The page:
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MHR 2008 Position Review -- Offensive Line


Entering the 2008 re-loading season, I was pretty down on our offensive line, as you can see here and here.  The 2007 season saw the worst performance by the group since Mike Shanahan had become Head Coach in 1995.  Particularly in pass protection, the performance was just atrocious, especially over the last 4 games of the season.  It is fair to say that i considered the deficiency to be no less profound than the deficiency we see on defense heading into this re-loading season.  The starting five at the end of 2007 was a pretty motley bunch:  Matt Lepsis, Chris Kuper, Chris Myers, Montrae Holland, and Erik Pears.

Well, what a difference a year makes.  First of all, the Broncos got it absolutely right with the selection of Ryan Clady.  (So did I, incidentally, and my second-favorite guy, Jeff Otah was terrific for the Panthers, also.)  Clady was so good, that it's difficult to do it justice.  For such a young guy, he played as well as any Tackle I have seen since Tony Boselli, in his healthy prime in Jacksonville.    I've covered him separately, but he was absolutely suberb.  He replaced Lepsis, who had some good years for the Broncos, but was awful in 2007, before retiring.

The other revelation was Ryan Harris on the right side.  I had it totally wrong with him, because I listened to what I heard, instead of watching what I saw.  Of course, he didn't play on offense as a rookie, so there was nothing to watch.  In any case, he was outstanding as a first-year starter at RT, and was absolutely the best pass-protector in the NFL at that position.  He doesn't blow people off the ball like Otah and some other huge RTs, but he's more than solid in the run game also.  Peter King even named Harris to the All-Pro Team (admittedly, because Mike Shanahan told him that Ryan was really good.)  He was an enormous upgrade over Pears, who is not an NFL starting player.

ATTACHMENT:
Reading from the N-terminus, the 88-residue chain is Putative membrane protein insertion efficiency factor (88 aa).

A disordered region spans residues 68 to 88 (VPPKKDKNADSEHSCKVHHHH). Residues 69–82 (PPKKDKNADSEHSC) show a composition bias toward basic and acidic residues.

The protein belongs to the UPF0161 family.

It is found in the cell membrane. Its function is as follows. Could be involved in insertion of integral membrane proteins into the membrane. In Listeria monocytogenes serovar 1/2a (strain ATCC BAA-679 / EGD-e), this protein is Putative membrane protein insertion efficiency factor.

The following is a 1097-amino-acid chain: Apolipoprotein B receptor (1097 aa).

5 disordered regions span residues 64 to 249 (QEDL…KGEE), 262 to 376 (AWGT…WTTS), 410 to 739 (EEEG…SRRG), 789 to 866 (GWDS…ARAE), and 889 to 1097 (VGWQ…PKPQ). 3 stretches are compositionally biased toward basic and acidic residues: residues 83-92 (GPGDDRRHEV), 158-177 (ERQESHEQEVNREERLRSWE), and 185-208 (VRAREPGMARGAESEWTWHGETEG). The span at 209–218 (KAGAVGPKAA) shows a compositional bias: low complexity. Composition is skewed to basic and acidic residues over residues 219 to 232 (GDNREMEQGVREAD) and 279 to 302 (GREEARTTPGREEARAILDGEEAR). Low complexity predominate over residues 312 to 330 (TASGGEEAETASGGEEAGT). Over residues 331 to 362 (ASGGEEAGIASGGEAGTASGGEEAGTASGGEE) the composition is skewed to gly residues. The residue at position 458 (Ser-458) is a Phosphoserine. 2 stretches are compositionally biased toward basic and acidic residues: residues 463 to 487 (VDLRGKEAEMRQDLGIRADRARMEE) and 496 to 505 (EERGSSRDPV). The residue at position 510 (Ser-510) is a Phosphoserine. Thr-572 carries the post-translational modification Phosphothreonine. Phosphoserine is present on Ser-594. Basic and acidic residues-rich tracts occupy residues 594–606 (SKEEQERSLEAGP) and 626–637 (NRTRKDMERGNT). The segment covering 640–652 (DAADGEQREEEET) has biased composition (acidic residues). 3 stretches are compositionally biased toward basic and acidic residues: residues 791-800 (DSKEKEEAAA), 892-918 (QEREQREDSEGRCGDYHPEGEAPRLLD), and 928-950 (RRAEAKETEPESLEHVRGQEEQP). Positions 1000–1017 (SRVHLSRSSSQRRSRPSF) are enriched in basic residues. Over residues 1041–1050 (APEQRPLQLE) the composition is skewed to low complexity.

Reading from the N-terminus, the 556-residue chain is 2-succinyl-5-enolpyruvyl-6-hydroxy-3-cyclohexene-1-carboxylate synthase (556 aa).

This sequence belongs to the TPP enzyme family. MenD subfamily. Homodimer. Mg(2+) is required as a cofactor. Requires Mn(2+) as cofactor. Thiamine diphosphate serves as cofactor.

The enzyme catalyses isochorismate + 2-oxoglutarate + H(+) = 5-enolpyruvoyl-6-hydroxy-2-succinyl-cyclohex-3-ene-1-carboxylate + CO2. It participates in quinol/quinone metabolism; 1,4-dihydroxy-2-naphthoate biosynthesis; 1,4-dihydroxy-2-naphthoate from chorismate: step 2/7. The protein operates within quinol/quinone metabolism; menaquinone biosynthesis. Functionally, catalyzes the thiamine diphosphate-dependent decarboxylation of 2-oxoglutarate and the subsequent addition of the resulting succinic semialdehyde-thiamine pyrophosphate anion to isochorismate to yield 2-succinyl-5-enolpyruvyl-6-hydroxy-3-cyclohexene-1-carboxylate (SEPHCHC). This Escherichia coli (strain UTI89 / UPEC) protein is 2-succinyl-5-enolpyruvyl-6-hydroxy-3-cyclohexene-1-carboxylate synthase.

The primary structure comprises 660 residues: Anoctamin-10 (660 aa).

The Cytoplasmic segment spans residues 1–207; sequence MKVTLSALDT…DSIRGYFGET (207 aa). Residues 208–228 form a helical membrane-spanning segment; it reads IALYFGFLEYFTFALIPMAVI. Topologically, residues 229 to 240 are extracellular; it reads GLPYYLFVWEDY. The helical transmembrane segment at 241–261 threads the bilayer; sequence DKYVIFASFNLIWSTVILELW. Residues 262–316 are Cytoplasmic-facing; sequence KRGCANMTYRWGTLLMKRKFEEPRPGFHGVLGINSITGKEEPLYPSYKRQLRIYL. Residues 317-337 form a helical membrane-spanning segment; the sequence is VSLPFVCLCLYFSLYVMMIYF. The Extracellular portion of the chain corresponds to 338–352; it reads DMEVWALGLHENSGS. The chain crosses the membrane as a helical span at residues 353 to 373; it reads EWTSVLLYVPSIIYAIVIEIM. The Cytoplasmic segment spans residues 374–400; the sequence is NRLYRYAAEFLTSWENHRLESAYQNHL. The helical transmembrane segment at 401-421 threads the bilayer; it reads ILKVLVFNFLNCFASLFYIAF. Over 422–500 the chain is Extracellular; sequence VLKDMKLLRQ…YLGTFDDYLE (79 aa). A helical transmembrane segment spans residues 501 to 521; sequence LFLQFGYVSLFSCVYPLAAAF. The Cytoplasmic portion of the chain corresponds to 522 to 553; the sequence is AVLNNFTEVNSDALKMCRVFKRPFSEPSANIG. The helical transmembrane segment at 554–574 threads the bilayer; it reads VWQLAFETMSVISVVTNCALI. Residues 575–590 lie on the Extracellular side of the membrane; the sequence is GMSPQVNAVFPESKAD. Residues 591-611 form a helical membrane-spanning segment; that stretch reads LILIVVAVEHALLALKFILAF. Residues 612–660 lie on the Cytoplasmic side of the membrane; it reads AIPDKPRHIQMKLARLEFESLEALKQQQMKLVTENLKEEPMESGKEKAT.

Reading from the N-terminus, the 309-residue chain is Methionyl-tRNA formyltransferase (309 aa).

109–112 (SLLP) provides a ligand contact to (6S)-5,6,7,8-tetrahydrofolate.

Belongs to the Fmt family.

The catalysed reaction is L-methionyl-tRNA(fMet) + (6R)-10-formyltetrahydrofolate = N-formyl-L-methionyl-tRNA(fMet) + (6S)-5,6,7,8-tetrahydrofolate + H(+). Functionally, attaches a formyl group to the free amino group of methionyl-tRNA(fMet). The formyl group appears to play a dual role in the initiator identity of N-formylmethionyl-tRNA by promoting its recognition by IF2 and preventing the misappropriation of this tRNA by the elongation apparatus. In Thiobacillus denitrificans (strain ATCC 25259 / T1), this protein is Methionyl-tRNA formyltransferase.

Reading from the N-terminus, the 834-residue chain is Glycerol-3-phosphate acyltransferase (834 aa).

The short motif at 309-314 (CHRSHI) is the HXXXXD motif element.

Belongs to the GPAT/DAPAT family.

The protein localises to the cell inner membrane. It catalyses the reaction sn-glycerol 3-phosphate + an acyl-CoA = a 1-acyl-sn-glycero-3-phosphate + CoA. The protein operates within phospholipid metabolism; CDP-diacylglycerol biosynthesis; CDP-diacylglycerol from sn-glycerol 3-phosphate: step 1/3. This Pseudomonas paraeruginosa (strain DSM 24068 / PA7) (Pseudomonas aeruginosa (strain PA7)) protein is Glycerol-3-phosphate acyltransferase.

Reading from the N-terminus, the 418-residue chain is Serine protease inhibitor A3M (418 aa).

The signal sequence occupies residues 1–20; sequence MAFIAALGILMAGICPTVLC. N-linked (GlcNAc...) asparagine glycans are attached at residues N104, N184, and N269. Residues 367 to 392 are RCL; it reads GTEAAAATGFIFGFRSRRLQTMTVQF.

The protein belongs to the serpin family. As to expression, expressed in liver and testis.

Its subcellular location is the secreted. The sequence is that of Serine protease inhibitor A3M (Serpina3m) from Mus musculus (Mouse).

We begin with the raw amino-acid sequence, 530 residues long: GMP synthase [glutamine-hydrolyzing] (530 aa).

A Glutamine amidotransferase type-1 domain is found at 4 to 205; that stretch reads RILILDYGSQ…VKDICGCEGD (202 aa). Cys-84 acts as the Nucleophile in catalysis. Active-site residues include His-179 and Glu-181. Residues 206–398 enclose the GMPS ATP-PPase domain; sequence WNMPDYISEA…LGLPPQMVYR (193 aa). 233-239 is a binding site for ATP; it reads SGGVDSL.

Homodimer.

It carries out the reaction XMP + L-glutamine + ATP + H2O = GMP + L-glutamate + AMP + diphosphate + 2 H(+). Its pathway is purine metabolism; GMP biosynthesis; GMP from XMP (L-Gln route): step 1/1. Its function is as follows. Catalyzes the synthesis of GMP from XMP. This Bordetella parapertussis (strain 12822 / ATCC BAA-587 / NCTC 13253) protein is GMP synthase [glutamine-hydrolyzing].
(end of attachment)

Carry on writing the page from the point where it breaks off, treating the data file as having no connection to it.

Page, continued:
At Left Guard, the cautiously optimistic plan was to bring back Ben Hamilton, after he had missed a whole season with concussion symptoms.  That plan worked very well, as Ben got back to his old form and played well.  In my opinion, he had the weakest performance of the five Broncos linemen, but that doesn't make him weak.  He was the most expensive cap-wise, but he got paid appropriately for his performance.  The other 4 guys, who were all really cheap, just outshone him.

The Center, Casey Wiegmann, was almost flawless.  Replacing a Hall of Fame-caliber player (who almost certainly won't be enshrined) like Tom Nalen is a difficult thing to do, but Casey did it with aplomb.  The highlight of his season was the Jets game, in which he wore out a great player in Kris Jenkins; but he was good in every game.  He deserves a raise for this upcoming season after making his first Pro Bowl appearance.

The Right Guard, Chris Kuper, was fantastic also, in his second season as a starter and his first on the right side.  He's not too noteworthy in any way to look at, but he just gets his man blocked on every play.  He is one of the best guys in the League for absolutely maximizing his physical ability.

As for the subs, they almost never saw the field, which is a testament to the durability of this group.  I agree with Mike Lombardi when he says that the ability to stay healthy is a skill for an offensive lineman, and these guys have that skill.  Kory Lichtensteiger got a few snaps at RG toward the end of the year, when Kuper came off the field for a minor injury (but quickly returned).  Kory did contribute as a motion-TE in the short-yardage running game.  Tyler Polumbus played on special teams and acquitted himself very well.

After being terrible in 2007 (especially in pass-protection), this line was arguably the overall best in the NFL in 2008, and inarguably the best in pass protection.  We can only hope that this reloading season's trouble spot can be addressed so thoroughly, and lead to positive results so quickly.